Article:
So even without the 16th Amendment, Pollock would allow Congress to impose a tax on a broad range of income. The Supreme Court clarified the point in a series of cases, including Brushaber v. Union Pacific Railroad (1915), Stanton v. Baltic Mining Company (1916), and Eisner v. Macomber (1920). In these cases, the Court ruled that the 16th Amendment granted Congress no new power to tax; the 16th Amendment simply reclassified an income tax on tangible property as an indirect tax. Demonstrating that the 16th Amendment granted no new power, the Court held that Congress still couldn't tax interest earned on state and local bonds--much to the chagrin of not only Progressives but also of Secretary of the Treasury Andrew Mellon and other tax cutters, who believed that the tax-exempt status of state and local bonds was redirecting capital from efficient allocation in the private marketplace into bloated state and local government bureaucracies.
Even before the 16th Amendment, the Pollock, Spreckles, and Flint decisions gave a clear signal to Congress that it could impose a tax on wages, salaries, professional service fees, interest, dividends, royalties from intellectual property, estates, gifts, gross receipts, and any income earned by corporations. Congress could even double tax corporate income.
Eliminating Congress' power to tax income, as many supporters of a national sales tax propose, would require more than merely repealing the 16th Amendment. We would have to ratify an amendment prohibiting Congress from imposing any income tax as well as estate, gift, and gross receipts taxes.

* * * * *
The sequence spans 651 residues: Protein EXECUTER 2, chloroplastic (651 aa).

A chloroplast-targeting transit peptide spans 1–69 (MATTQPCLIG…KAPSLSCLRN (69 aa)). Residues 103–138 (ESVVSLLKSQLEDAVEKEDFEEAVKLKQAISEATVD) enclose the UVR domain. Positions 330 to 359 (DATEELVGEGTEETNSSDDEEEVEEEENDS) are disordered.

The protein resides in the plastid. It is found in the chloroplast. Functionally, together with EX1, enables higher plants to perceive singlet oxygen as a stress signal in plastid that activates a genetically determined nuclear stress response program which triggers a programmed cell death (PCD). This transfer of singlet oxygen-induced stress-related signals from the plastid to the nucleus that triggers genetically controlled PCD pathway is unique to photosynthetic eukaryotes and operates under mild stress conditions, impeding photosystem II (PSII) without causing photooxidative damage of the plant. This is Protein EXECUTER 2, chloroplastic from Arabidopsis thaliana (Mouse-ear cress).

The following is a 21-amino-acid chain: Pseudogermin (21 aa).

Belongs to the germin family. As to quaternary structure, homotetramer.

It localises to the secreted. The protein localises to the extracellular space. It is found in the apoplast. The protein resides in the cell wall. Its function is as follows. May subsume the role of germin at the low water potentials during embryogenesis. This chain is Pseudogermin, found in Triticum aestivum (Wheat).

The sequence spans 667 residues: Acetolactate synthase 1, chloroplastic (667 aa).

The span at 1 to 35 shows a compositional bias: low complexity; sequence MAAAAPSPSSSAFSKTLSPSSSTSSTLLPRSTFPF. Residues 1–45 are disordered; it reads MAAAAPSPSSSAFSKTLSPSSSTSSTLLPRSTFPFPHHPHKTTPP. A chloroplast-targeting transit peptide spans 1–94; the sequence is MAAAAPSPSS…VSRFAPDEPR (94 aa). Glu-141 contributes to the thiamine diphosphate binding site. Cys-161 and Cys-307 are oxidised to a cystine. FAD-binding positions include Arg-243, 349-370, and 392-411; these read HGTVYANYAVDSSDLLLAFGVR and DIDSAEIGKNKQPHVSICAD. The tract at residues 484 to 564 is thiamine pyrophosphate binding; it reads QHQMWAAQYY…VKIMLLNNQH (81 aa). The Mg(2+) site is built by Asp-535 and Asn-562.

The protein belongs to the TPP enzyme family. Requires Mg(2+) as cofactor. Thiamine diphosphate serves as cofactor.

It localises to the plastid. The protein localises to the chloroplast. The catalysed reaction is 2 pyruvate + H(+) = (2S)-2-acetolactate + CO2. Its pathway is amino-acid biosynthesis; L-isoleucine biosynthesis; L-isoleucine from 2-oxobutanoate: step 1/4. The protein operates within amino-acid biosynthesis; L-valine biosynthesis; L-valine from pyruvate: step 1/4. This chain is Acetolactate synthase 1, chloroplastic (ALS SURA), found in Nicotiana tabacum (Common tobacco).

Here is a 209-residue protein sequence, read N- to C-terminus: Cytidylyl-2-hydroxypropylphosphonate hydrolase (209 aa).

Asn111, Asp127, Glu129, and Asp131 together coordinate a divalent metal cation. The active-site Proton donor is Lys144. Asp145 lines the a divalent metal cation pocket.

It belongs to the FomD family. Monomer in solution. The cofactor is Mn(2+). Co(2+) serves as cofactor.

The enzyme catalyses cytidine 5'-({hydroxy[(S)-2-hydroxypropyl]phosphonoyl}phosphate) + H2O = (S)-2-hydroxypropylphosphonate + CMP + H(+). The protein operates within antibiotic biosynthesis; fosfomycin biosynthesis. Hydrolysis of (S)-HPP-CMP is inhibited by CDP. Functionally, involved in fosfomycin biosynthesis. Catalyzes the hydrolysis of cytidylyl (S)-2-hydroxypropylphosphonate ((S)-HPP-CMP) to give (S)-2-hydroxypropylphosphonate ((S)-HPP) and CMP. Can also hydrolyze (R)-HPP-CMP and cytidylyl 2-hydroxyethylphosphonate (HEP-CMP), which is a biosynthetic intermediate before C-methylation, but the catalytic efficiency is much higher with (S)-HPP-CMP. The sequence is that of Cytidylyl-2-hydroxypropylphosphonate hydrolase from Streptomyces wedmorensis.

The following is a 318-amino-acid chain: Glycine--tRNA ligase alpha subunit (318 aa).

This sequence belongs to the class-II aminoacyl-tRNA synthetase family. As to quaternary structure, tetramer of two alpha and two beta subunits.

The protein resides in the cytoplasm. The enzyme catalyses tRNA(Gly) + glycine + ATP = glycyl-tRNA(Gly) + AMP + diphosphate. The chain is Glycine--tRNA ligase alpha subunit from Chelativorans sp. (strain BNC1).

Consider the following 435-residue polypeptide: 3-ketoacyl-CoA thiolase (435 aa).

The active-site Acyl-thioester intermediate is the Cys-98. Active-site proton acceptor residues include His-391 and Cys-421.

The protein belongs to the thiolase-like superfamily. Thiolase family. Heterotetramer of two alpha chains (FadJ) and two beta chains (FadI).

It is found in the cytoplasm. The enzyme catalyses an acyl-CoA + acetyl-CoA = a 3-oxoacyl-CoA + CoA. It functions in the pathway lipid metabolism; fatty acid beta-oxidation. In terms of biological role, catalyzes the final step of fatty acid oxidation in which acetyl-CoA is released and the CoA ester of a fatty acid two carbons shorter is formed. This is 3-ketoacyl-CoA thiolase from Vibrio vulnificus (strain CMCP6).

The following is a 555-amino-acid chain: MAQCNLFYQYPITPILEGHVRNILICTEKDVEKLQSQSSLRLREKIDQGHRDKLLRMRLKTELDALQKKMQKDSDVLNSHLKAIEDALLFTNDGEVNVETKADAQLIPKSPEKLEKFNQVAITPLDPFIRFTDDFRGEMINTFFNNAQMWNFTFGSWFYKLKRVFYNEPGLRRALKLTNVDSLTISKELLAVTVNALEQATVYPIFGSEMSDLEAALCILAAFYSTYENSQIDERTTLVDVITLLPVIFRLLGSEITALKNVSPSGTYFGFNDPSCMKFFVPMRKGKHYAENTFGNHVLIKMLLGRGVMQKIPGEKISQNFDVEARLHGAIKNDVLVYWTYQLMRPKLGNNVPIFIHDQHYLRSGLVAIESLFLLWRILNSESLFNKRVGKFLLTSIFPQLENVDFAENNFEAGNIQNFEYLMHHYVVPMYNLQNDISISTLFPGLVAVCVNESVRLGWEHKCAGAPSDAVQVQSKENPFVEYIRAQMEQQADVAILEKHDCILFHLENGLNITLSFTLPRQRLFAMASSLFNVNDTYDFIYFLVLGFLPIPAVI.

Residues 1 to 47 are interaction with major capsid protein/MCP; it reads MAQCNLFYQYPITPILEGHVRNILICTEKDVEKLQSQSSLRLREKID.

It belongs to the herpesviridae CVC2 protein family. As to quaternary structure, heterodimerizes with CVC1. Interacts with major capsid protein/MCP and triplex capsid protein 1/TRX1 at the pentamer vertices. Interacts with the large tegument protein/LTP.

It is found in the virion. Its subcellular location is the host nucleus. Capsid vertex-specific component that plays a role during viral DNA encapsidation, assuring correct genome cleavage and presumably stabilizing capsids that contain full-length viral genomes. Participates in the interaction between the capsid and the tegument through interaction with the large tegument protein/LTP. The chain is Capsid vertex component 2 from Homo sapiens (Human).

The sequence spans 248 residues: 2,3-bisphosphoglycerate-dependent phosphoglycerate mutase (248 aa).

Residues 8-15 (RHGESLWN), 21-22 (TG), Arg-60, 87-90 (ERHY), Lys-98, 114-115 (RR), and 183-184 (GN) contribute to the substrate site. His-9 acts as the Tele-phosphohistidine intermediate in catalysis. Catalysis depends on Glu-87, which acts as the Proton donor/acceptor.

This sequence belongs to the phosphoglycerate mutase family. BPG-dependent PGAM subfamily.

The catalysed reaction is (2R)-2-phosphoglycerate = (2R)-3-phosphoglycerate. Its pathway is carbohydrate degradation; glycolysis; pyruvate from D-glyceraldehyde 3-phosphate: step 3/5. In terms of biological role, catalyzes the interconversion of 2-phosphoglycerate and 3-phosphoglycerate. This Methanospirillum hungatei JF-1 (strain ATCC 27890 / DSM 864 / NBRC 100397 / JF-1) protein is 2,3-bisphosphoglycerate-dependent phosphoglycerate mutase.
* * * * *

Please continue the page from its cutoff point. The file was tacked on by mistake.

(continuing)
In short, even if it were possible to repeal the 16th Amendment it would not lead to abolition of the income tax on constitutional grounds. I think it's reasonable to say that the consensus view among constitutional scholars today is that the Pollock decision was an aberration, one that would never be duplicated. In fact, many scholars argued that the 16th Amendment was unnecessary to enact an income tax in 1913 because it was extremely unlikely that the Supreme Court would uphold the Pollock decision. Some historians suggest that the amendment was put forward by Republican William Howard Taft in 1909 as a political ploy to divert conservative opposition away from him.
The 16th Amendment issue should be seen for what it is: a red herring. If people don't think we should have both an income tax and a broad-based consumption tax at the national level, fine. That's a good debate to have and I for one don't oppose abolishing the income tax and replacing it with a VAT. But the idea that we must repeal the 16th Amendment as a precondition for consideration of a VAT in order to prevent the possibility of having both an income tax and a VAT is not a serious proposal. It's just a trick to put up an insurmountable barrier to adoption of a VAT without addressing the questions of how we will stabilize the national debt without higher revenues or why a VAT is a better way to raise those revenues than higher income tax rates, which is the default option in the absence of a VAT.
I'm disappointed to see Will make such a frivolous argument against the VAT.